Inslee extends restrictions, first vaccine shipments available mid-December

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Governor Jay Inslee announced Tuesday a three-week extension to the current Covid-19 restrictions that have closed indoor dining at bars and restaurants, limited occupancy at retail stores and closed gyms.

“This is because we remain concerned about Covid activity and we still do not have a clear picture of the situation following the Thanksgiving weekend,” the governor said during a December 8 press conference.

Inslee introduced the restrictions, which were set to expire Monday, December 14, in mid-November after a surge in Covid-19 cases and hospitalizations. The restrictions are now set to expire January 4, but could end earlier if there is significant improvement before then, the governor said.

“And, unfortunately, people know it could end up longer if there’s a deterioration,” he said. “But at this moment, we wanted to strike the right balance of allowing business owners to plan their next several weeks and deal with this uncertainty of the data.”

Inslee also announced an additional $50 million in grants on top of the $135 million package he announced two weeks ago for businesses that have been hit hardest by restrictions. The additional funding, which is part of the state’s CARES Act funds that expire at the end of the year, allows the state to double the number of businesses that will be receiving grants, state department of commerce director Lisa Brown said.

“We are emphasizing that we would like businesses to complete the application by December 11 so we can go through the process to get the grants awarded by the end of the year and get those checks out by December 31,” Brown said.

More information on business grants and applications can be found at bit.ly/33TX-rrd.

Vaccine

Last week, Inslee and the Washington State Department of Health announced that they plan to begin administering a vaccine by mid-December. According to a December 3 press release, the federal government promised to provide the department of health with an initial allocation of about 62,400 doses of the Pfizer
vaccine.

The department of health says it will have 200,000 doses of the vaccine by the end of December.

“This is great news,” Inslee said. “We are very appreciative of the brilliant people who have developed what appears to be an effective vaccine.”

But the governor said the state department of health needs help providing the vaccine. He urged all clinics, pharmacies, hospitals and physicians to enroll with the department of health as
providers.

The first vaccinations will go to health care workers serving patients who either have confirmed or suspected Covid-19, along with staff and residents of long-term care facilities, according to the department.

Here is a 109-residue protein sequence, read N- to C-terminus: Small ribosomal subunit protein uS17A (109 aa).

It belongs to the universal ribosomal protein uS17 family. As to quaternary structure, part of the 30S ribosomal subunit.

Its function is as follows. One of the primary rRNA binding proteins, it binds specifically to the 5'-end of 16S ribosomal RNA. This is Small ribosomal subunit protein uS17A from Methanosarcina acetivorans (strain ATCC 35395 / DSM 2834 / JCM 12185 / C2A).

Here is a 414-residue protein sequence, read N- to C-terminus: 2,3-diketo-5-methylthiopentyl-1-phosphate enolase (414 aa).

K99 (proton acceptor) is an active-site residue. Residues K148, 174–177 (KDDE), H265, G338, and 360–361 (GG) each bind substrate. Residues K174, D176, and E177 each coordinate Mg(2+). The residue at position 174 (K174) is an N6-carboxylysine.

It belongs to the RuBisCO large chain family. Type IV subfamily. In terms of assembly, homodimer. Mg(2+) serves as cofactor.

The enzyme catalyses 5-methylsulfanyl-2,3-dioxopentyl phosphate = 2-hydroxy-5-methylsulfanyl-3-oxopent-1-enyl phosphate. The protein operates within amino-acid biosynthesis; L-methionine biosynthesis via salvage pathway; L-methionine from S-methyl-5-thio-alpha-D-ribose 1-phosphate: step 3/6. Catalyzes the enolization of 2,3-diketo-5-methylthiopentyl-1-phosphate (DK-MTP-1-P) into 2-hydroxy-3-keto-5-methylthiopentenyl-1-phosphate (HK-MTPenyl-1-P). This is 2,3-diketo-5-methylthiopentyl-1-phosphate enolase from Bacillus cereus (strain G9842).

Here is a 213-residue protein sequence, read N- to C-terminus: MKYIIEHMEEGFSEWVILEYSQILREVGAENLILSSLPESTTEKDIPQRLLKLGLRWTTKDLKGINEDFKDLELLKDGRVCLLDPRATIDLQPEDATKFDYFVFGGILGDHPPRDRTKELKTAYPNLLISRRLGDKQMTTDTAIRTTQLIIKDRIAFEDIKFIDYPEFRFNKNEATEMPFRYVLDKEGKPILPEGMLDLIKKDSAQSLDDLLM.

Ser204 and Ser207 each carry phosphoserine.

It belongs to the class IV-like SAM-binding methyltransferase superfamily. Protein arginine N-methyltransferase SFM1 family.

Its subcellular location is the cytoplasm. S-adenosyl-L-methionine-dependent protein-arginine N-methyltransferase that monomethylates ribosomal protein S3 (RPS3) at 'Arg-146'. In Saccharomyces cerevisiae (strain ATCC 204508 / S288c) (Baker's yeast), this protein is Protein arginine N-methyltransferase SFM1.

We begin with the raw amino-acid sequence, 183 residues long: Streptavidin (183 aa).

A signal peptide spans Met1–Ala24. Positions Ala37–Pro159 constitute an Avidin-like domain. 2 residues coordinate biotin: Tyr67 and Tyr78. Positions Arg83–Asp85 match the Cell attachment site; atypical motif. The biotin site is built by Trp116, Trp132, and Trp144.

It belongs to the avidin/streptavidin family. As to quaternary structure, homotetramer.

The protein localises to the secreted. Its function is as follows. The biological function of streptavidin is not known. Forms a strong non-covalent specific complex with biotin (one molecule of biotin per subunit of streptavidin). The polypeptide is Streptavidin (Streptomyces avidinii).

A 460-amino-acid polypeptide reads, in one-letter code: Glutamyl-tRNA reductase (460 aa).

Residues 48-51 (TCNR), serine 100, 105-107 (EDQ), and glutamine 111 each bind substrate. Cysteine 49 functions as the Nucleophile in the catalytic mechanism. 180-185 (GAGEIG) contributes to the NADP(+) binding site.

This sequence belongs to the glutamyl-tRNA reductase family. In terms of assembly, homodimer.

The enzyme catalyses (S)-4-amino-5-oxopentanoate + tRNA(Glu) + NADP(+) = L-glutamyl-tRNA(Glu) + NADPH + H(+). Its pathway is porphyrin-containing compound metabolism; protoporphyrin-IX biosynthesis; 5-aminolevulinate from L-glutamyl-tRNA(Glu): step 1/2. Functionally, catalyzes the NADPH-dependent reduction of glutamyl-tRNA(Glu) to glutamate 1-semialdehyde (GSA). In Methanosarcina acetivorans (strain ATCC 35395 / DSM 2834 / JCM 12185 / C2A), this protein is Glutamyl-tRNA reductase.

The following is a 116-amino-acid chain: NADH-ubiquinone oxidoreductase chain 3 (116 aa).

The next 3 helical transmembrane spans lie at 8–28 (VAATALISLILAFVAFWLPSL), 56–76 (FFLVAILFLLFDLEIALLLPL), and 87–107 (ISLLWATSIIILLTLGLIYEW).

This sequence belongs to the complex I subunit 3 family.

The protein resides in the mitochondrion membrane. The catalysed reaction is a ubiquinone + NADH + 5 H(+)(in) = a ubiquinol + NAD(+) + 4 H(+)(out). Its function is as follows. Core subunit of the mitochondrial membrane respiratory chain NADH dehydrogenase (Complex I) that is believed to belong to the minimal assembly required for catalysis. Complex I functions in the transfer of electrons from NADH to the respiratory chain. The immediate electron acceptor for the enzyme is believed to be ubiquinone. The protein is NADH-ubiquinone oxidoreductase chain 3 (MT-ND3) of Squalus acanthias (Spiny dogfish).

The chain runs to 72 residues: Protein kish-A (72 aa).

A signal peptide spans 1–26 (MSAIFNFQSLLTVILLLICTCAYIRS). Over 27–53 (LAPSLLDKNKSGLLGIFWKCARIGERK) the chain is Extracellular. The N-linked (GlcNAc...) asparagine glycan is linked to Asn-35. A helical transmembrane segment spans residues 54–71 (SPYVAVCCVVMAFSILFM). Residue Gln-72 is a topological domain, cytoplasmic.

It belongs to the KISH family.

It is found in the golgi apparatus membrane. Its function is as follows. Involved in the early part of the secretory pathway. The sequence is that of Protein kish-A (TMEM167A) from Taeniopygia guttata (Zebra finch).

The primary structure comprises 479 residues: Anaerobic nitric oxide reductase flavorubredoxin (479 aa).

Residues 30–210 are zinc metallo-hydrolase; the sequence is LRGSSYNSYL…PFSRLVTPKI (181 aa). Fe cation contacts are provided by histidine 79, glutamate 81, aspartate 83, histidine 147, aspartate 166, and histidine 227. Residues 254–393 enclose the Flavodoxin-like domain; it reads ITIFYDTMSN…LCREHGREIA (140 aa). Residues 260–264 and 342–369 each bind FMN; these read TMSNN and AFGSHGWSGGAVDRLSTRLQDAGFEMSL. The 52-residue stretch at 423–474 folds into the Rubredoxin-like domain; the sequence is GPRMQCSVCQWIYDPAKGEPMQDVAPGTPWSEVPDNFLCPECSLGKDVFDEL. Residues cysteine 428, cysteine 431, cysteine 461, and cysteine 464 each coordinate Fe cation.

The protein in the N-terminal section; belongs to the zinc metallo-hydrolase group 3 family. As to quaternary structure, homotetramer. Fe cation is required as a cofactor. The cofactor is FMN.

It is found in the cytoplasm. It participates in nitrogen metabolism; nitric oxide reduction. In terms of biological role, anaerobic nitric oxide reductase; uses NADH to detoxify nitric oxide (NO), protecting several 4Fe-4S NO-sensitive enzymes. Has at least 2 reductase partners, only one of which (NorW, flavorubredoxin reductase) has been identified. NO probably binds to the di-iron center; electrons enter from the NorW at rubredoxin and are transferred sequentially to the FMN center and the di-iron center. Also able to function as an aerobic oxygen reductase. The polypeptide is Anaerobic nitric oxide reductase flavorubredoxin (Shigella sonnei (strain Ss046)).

While the number of doses has not been specified, the department of health expects to receive weekly vaccine shipments from the federal government starting in January, Inslee said. The decision on who will be vaccinated in later phases will rely on input from the state department of health’s community engagement and decisions made by the Advisory Committee on Immunization Practices.

To see where you may be in the vaccine line, check out The New York Times’ interactive tool here:  nyti.ms/3nb4wuM. By plugging in your age, county, profession and Covid-related health risks, you can see how many people are likely to receive the vaccine before you.

County

In a Whatcom County Health Department media briefing December 8, health department director Erika Lautenbach said the county has a case rate of 250 cases per 100,000 people tested. To put into context, the county’s highest surge during the summer was 80 cases per 100,000 people tested, Lautenbach said.

No known positive cases are believed to have been contracted in a school setting, she said.

Lautenbach said the state and county health departments are asking residents to stay home for the holidays and avoid travel. She encouraged individuals to find creative and loving ways to celebrate virtually with loved ones.

The health department and Whatcom Unified Command (WUC) consolidated the county’s mobile Covid-19 testing sites into one last week, moving all testing to the Northwest Washington Fair and Event Center in Lynden. The move to the fairgrounds, located at 1775 Front Street, allows for the health department and WUC to perform tests indoors so they can continue testing through winter weather conditions.

“We know that COVID-19 will be with us for some time – and ongoing testing will be needed even once a vaccine is available in our community,” said Erika Lautenbach, health department director, in a November 23 news release. “That’s why it is so important to have this new testing location established for the seasons to come, as it will be safe and accessible regardless of the variations in weather we can expect to experience from late fall through early spring.”

Testing is available Monday, Tuesday and Saturday from 9 a.m. to 12 p.m. and 1-4 p.m. and Wednesday and Friday 12-3 p.m. and 4-7 p.m. by appointment. Schedule an appointment online via TestDirectly.com/whatcom or by calling the test access scheduling line, 360/778-6075 between 8:30 a.m. and 4 p.m. weekdays.

For updates to the testing schedule or locations, visit the health department’s website, whatcomcounty.us/covidtesting, or the department’s social media at Facebook.com/WhatcomCountyHealth.

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